I had the pleasure to present at the SHSMD Connections conference in Seattle a few weeks ago. My co-presenter, and fellow disruptor, Paul Szablowski and I were thrilled to see a full house for our session, as healthcare marketers were eager to learn business lessons from the hit reality television show “Shark Tank.” And, at a time when marketers are under constant scrutiny from their CEO’s to demonstrate value and Return on Marketing Investment (ROMI), walking into a shark tank each time budgeting and annual planning rolls around is all too much a reality.
Here’s a recap of our presentation, “Lessons from the Shark Tank.” If it leaves you swimming with questions or additional thoughts, I look forward to hearing from you.
The Waters are Murky for Marketers
Marketers in all industries are facing intense pressure to perform for their organization. Many studies suggest that there is definitely a realignment needed between the C-Suite and marketing department in terms of expectations, accountability, and responsibilities. Nearly three quarters of CEO’s want their marketing department to focus on growth goals and new customer acquisition, and the same percentage of marketers believe their jobs are not designed to let them achieve this for their organizations.
Perhaps this is why the average tenure of a Chief Marketing Officer is only four years – the shortest length of any position in the C-Suite.
Another reason is that marketers have focused too much on “marketing” and not enough on growth goals. So before walking into your “shark tank,” this mindset has to shift or you’ll be quick to sink in your organization.
Lesson 1: Know your role
Yes, you’re The Director of Marketing (or V.P, CMO, etc.). But you’re not meeting with your C-Suite to discuss cool tactics, gross impressions, or events that fulfill the mission of the organization. You’re meeting to discuss how your insights on the market, in-depth knowledge of your customer base, and continuous discovery is leading the organization through the consumer-driven economy of healthcare. Your role is that of a contemporary marketing leader whose job encompasses the entire enterprise and reflects the perspective of the customer leading to creating new growth for the organization.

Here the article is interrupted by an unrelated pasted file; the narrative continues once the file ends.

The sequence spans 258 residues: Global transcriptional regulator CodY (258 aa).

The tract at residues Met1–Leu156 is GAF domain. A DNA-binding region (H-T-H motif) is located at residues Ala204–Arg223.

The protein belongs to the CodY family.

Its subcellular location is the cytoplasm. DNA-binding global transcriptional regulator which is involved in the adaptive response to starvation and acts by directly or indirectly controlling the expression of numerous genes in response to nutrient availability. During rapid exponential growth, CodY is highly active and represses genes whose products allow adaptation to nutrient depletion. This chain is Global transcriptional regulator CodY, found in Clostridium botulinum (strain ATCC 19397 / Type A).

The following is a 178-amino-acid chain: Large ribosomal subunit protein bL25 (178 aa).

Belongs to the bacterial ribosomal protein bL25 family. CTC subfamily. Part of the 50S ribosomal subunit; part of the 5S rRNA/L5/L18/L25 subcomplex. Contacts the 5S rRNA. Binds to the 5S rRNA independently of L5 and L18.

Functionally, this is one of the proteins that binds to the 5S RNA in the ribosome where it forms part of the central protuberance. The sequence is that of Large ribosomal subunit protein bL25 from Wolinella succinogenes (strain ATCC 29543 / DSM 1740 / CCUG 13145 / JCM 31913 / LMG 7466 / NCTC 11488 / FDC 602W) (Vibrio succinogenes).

As you enter the shark tank, tell them who you are and what you do; you’re leading marketing, not “doing” marketing! You know how to motivate and inspire teams across the organization and draw them to a common vision of brand relevance.
Lesson 2: The “Pitch” vs. The Dialogue
Your time in the “shark tank” is limited and you only have one shot to make a business case for the organization’s marketing investment. As tempting as it is to make a “pitch,” you have to use that time to take on a consultative role with your leadership and create a dialogue that gets them engaged with your thinking and approach.
Remember, it’s not about you (and your pitch for dollars). It’s about the organization’s growth and the investment required to attract new patients and revenue. Move from being perceived as an expense to being an asset!
Lesson 3: Know your numbers